It may begin with the best intentions but, unless your strategy fits into the rhythm of the business, it’s no reason to be cheerful.
When your strategy process is embedded and rhythmic you can both manage today and shape tomorrow.
Some organisations treat their business strategy in much the same way as you might treat a boardroom table or brass plaque for the front door: It’s nice to have, so every few years you acquire a fairly good one. But, in all honesty, apart from the occasional polish, you don’t think about it from one day to the next. It’s just ‘there’.
These are the organisations that, in effect, don’t have a strategy. Like the exercise bike gathering dust in the garage, it was borne of good intentions but has no real function and benefits nobody.
By contrast, most successful organisations, be they product-based, service-based or not-for-profit, not only have a business strategy, but it is part of the rhythm of everyday life and decision-making. It doesn’t ‘belong’ to the boss, it is common property and feeds into all aspects of the business.
That way, people never lose sight of the bigger picture. Whatever rabbit-holes we burrow down in the course of a busy working day, we always have a compass, that helps us push in the right direction – even in darkness.
The key difference between having a dynamic, rhythmic strategy and a having faded brass-plaque strategy is not cost, or even expertise. It’s all to do with investing a little time and fostering ownership.
A few guiding principles
To make things simple, I have listed a few guidelines to help ensure your strategy is relevant, dynamic and useful.
By everyone, for everyone:
People engage better with a strategy if they have a stake in it. Rather than an edict from on high, it should be a product of discussion and debate within the whole team.
Pop it in the diary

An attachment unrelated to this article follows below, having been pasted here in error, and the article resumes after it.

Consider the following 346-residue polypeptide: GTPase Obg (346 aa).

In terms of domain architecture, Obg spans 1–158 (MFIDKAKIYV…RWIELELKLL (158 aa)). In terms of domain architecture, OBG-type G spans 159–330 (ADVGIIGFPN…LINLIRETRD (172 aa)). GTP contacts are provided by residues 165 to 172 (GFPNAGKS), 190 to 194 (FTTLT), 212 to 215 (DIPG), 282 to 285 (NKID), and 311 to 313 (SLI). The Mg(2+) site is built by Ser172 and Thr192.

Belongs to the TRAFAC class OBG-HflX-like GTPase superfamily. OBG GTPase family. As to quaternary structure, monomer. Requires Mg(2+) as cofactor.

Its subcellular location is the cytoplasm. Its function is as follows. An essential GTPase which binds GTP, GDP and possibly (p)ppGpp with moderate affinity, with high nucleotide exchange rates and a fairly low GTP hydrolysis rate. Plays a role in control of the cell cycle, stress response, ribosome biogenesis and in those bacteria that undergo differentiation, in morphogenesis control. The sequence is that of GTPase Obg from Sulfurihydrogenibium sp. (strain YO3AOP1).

Day-to-day priorities and panics will always trump a longer-term project. So don’t expect people to revisit your strategy unless it’s an integral part of the calendar. It’s about that rhythm again. That means an annual strategy planning meeting. Supplement this with quarterly meetings, to re-run diagnosis and prioritisation, and set out 90-day plans. Review progress monthly at board or leadership meetings.
It’s not what you know…
There’s a lot of high-brow talk about strategy and, if you’re not careful, some people will hold back from contributing if they don’t know the correct buzzwords or don’t feel confident in business-speak. So it’s vital you and your team don’t fret over getting things ‘perfect’ or understanding the more esoteric concepts out there. Ultimately its about understanding what you do, who you do it for, and how to do it better.
Strategy Rules OK(R):
Embed your strategy into everyday life through objectives that deliver key results. In this way, everyone from chairman to doorman understands their main objectives for the coming day, month and year. At Google, everyone’s OKRs appear alongside their details in the internal directory. The outcomes are a great way to measure the execution of strategy
Learn how Crawford Strategic can help you both manage today and shape tomorrow click here
To learn more about how Google use OKR’s to measure strategy execution, check out this amazing book How Google Works